Let me take little more time. I should not have dismissed your point out of hand. Sidney Rigdon was excommunicated from the church. He harbored a great animosity for Joseph. But in spite of all the bad things Rigdon said, he never denied how the B of M came into existence. Rigdon was formerly a Baptist preacher. In fact of all the eleven witnesses to the B of M, several either left voluntarily or were ex’d but none ever denied what they had seen. If it was a hoax somebody would have spilled the beans. The Book of Mormon is in fact just as Joseph Smith said.

  10. William Schmitt said

    Sorry Jeff, but the theory is still being kicked around, and more. I’m not as interested in attacking your church as you might think since I no longer go to church. But a glib dismissal of the Spaulding theory will not make it go away. Anyone who has actually read the Oberlain manuscript would see an almost exact parallel between how the story begins and Joseph’s testimony about how he found the plates. The Oberlain story talks about a group of ancient people who are blown off course and land in America- gee, no parallel there at all. They leave a record buried in the earth that some guy digs up hundreds of years later- nope, no parallel there either. As you know, those who investigate the theory do not claim that the manuscript in Oberlain College is the one Smith/Rigdon used, indeed if such a thing happened one would not expect to find the original copy at all. And yes, I have read the Book of Mormon, and more than skimmed it. I wonder if J.S. ever read it though. Could you tell me some of his favorite passages? Which ones did he preach from? I’ve read a lot of his early writings and it is hard to find any such references. Strange if the story went the way he said. He did quote extensively from the Bible. Sorry for the long post.

  11. JLFuller said

    Read what you will into it but no recognized expert in the subject matter beleives the two are linked. Sorry, but this is a crack pot idea that was debunked a hundred years ago and no legitimate researcher agrees with you. But I do appreciate your stopping by.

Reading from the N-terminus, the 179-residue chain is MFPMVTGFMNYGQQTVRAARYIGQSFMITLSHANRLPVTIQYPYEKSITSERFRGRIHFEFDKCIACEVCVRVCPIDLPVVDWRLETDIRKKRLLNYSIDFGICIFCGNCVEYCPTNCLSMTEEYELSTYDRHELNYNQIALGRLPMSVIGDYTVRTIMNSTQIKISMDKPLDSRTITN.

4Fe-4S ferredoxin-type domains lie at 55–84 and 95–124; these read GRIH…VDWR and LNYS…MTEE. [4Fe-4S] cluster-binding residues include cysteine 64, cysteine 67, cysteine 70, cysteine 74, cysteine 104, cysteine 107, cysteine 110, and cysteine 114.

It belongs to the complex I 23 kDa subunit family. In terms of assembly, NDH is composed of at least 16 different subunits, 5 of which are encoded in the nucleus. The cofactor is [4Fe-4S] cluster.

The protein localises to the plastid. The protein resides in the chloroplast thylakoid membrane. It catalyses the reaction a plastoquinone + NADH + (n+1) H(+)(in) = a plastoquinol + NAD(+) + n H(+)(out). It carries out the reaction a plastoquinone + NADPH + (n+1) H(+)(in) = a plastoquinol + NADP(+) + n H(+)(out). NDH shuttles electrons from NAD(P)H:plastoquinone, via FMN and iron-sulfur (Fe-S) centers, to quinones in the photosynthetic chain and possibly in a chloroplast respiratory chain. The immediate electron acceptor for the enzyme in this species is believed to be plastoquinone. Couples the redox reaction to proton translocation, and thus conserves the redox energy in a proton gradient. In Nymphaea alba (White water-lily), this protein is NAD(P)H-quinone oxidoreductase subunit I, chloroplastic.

12. JLFuller said

    One more thing – poorly educated and self taught religious “experts” who have no recognized research history have no any weight in these matters. That means some pastor of some church that has a two year degree from some bible college no one ever heard of are particularly included in the ranks of the uneducated and self taught. At the top of the list are TV religionists.

    If you ever come across someone with an advanced degree from a recognized world class university who thinks there is merit in the Spaulding theory then I might look at what he/she says. Until and unless that happens, only those trained in and recognized as legitimate researchers have any weight. Setting a high standard is the only way to separate out the gobbledygook. I am not attacking these people, but just recognizing who knows what they are talking about from those who do not

  13. JLFuller said

    I appreciate other people’s opinions and read them al. But they are best used as a marker of how well the subject matter has been digested. If we read such stories as Spaulding in many places and the consensus is it has merit then it deserves another look. But the Spaulding theory died a long time ago and is only resurrected occasionally. No one takes it seriously.

  14. William Schmitt said

    Thanks for your reply Jeff. In your private response you were a little more polite. Actually, it is a good technique to simply dismiss everything you disagree with because the people involved don’t have a degree you agree with. Can you point to one person who isn’t involved with the Mormon church, from any University in the world, who doesn’t think Joseph Smith’s story is a crackpot story? One non-Mormon, part of any University in the world, who thinks the Nephites really existed? It’s unfortunately the same response others take towards your church, they dismiss their credentials because they believe. It’s a weak argument.

  15. JLFuller said

    Book of Mormon detractors don’t commment on faith, they comment on the things that can’t be proven with scientific methodologies. Disproving faith is an exercize in futility. But in LDS theology, faith is the subject matter. So, in Spaulding, is there any evidence one way or another that ties Smith to Spaulding? Nothing you or anyone else has said indicates so. In fact there is no methodolgy I am aware of that does that.

    Getting back to what other non-LDS scholars have said about the B of M, chiasmas, unconscious language patterns, distinctive styles of the B of M prophets writings, and other literary devices found in the OT, apochraphal, Book of Mormon (Nephi) and early Christian literature seem to indicate the writers may have come from similar schools. These devices are highly sophisticated techniques found in graduate level literature programs at the university level. They were far beyond any of the early Mormon principles. Joseph had three years of formal schooling. To answer your question about who else has studied these phenominon – I have no idea. Maybe you can tell us of some.